What is Ayurveda?

Airuuveeda? huh?

Let’s start at the beginning.   Say it with  me. “Eye-ru” “Vay-duh”…”eye-ru-vay-duh.”

Ayurveda is a word from the Sanskrit language of old India.   Ayur = Life   Veda = Science, Wisdom or The Way.  Therefore, Ayurveda is the Science of Life.  Its origins date back to 1000-700 B.C.E. and continues to be a tradition of professional practice, research and education world-wide.  In India, it is an inseparable part of the culture and daily living.

Today, the word and practice of yoga is more well known.  In fact, in Southern California where I currently live, yoga has become one of the hottest commodities and businesses.  Ayurveda on the other hand is still relatively unknown.  Traditionally, the practices of Ayurveda and Yoga were inseparable.  Inseparable because Ayurveda is considered to be Yoga’s sister-science.  They are complementary systems that address the whole person, body, mind and spirit towards wise living or how to live a long and healthy life.  The ancient wisdom of Ayurveda informs us of daily health and wellness practices that, like yoga, also relieves the mind and body from attachments, unhealthy desires, habits, stagnation or poor health.

Ayurveda honors you as a whole, unique person (body, mind and spirit) who is deeply connected to nature.  Nature expresses itself slightly differently in each person, thereby creating diversity and individuality of physique, personality and even how you respond to stress.  By determining your particular “constitution,” or prakriti, a well-trained practitioner of Ayurveda can offer specific lifestyle solutions (exercise, yoga poses, stretches, activities, daily routines), dietary recommendations, herbal remedies, breathing exercises, aromatherapy and mantras (or sacred sounds).  In the past, and in most parts of India that I traveled to in 2007, Ayurveda and Yoga are practiced together.  They are practiced together to help bring the whole-body into health, balance and inner peace by reducing suffering, pain and relieving physical and energetic stagnation.  Traditionally, a person would spend years practicing and living a lifestyle as prescribed by a Doctor of Ayurvedic before he/she would begin their path of yoga.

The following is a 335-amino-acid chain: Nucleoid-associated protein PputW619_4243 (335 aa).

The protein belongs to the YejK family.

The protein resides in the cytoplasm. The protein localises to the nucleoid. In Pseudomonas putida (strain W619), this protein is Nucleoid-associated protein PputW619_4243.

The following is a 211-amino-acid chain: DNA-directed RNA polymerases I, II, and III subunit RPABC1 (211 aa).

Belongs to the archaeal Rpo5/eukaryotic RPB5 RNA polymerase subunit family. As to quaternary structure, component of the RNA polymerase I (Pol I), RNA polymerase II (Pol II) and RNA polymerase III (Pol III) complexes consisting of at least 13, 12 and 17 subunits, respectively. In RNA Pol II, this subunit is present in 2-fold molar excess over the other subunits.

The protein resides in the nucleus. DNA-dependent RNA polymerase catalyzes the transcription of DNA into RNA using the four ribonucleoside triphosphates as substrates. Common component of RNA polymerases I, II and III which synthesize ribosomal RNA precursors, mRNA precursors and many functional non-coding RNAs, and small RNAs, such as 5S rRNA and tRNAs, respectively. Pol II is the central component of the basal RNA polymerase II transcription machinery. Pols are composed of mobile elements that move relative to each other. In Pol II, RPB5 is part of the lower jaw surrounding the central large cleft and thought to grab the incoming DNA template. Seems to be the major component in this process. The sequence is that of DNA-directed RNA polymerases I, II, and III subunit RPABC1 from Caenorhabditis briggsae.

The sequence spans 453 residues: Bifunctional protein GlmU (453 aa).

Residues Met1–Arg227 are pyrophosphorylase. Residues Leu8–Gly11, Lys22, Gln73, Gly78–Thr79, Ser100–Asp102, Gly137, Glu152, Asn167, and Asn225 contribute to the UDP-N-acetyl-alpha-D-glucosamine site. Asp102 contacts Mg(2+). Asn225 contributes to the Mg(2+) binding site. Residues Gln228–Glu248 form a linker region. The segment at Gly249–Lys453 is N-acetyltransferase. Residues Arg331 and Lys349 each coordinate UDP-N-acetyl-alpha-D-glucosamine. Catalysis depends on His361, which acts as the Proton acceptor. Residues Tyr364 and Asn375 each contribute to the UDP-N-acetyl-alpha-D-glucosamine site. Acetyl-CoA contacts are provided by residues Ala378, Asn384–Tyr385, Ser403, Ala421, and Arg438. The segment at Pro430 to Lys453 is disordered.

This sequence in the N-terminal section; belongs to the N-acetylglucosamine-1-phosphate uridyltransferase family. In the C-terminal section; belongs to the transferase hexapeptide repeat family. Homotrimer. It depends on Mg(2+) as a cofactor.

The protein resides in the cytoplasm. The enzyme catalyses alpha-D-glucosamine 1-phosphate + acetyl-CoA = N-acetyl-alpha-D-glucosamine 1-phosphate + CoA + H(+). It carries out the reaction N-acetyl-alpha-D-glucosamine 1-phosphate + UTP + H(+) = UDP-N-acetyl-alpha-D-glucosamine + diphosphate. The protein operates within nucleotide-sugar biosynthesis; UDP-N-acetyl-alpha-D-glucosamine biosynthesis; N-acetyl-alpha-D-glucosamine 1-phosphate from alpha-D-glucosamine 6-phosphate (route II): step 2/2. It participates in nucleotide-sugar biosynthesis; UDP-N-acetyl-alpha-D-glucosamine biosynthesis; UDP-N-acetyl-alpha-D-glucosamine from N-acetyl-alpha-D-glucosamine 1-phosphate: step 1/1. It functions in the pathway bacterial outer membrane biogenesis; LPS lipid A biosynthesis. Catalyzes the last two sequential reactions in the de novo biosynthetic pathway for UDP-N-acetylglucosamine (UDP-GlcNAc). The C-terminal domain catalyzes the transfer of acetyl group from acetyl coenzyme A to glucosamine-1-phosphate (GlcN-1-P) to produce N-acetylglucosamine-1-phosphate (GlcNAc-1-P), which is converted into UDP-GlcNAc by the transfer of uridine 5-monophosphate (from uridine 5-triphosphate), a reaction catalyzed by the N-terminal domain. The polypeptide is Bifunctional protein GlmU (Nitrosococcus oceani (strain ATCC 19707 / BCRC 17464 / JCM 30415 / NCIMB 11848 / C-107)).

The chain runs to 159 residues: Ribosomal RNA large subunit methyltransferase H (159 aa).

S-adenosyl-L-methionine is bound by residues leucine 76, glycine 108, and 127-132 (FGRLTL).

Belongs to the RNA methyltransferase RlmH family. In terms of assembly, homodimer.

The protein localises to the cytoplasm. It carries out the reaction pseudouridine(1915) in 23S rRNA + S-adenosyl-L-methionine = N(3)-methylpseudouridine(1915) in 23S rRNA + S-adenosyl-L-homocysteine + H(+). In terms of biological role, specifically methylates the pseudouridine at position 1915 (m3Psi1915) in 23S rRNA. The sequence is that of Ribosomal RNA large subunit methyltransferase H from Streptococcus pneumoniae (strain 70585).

One of the most fascinating things I learned during my formal studies of Ayurveda through the Kerala Ayurveda Academy was how detailed, developed and in-depth Ayurveda medicine is in its original form.  While most Ayurveda, as practiced primarily  in the United States are day-to-day activities and choices each one of us can do, Ayurveda is a whole and complete medical system developed in what is now India by the most enlightened physicians and surgeons.  In its entirety, Ayurveda has eight departments of medicine including:  Internal Medicine, Surgery, Ear, Nose, Eyes and Throat Diseases, Pediatrics, Toxicology, Psychiatry, Science of Rejuvenation and Science of Aphrodisiacs (fertility).  Did you know the first records of plastic surgery, particularly rhinoplasy, come from ancient Ayurveda medical texts dating back to 600 B.C.E.?  Rhinoplasty was used to reconstruct noses damaged in battle.

Like I mentioned earlier, despite its age, Ayurveda is practiced around the world today.  In the United States, Ayurveda is not a licensed practice (at least not yet), so most trained practitioners use Ayurveda in combination with other licenses such as Physical Therapy, Western Biomedicine, Chinese Medicine and Acupuncture, Chiropractic Medicine or Massage Therapy.  A few trained in Ayurveda use their certification to start a small business as a health coach or in combination with teaching yoga.  For me, I use Ayurveda with all my clients in-person and long distance via Skype or Google+.

Who is Ayurveda for?  Individuals and families who appreciate being acknowledged as a whole person (not their disease) should consider Ayurveda.  It offers natural ways of treating dis-ease and focuses on promoting health by helping you determine foods, drinks, exercises and other lifestyle solutions that will help you at the root-level of health and well-being.  More importantly for modern times, it is complementary to most western medical treatments.  Herbal remedies should be carefully analyzed for potentially dangerous drug-herb interactions by a qualified licensed healthcare provider.  Because Ayurveda focuses on empowering you to take responsibility for your own well-being, most people find after they integrate individual recommendations they begin to have fewer health issues overall and have more energy for the parts of life they enjoy.

Others who might benefit from Ayurveda include:

  • Parents of children who have chronic health conditions
  • Individuals with chronic health conditions that are not improving under other medical care
  • Individuals who understand the importance of PREVENTION
  • Yoga instructors and other holistic health care practitioners

References:

Textbook of Ayurvedic Medicine. Published by Kerala Ayurveda Academy.  2009.

Frawley, David.  Yoga & Ayurveda, Self-Healing and Self-Realization. Twin Lakes: Lotus Press, 1999. Print.

Svoboda, Robert E. Prakruti, Your Ayurvedic Constitution.  Albuquerque: Geocom Limited, 1989.  Print.

Tiwari, Maya.  Ayurveda, A Life of Balance.  Rochester: Healing Arts Press, 1995.  Print.

*These statements have not been evaluated by the Food and Drug Administration.  This is a reference work.  It is not meant for diagnosis or treatment and it is not substitute for consultation with a licensed health care professional.

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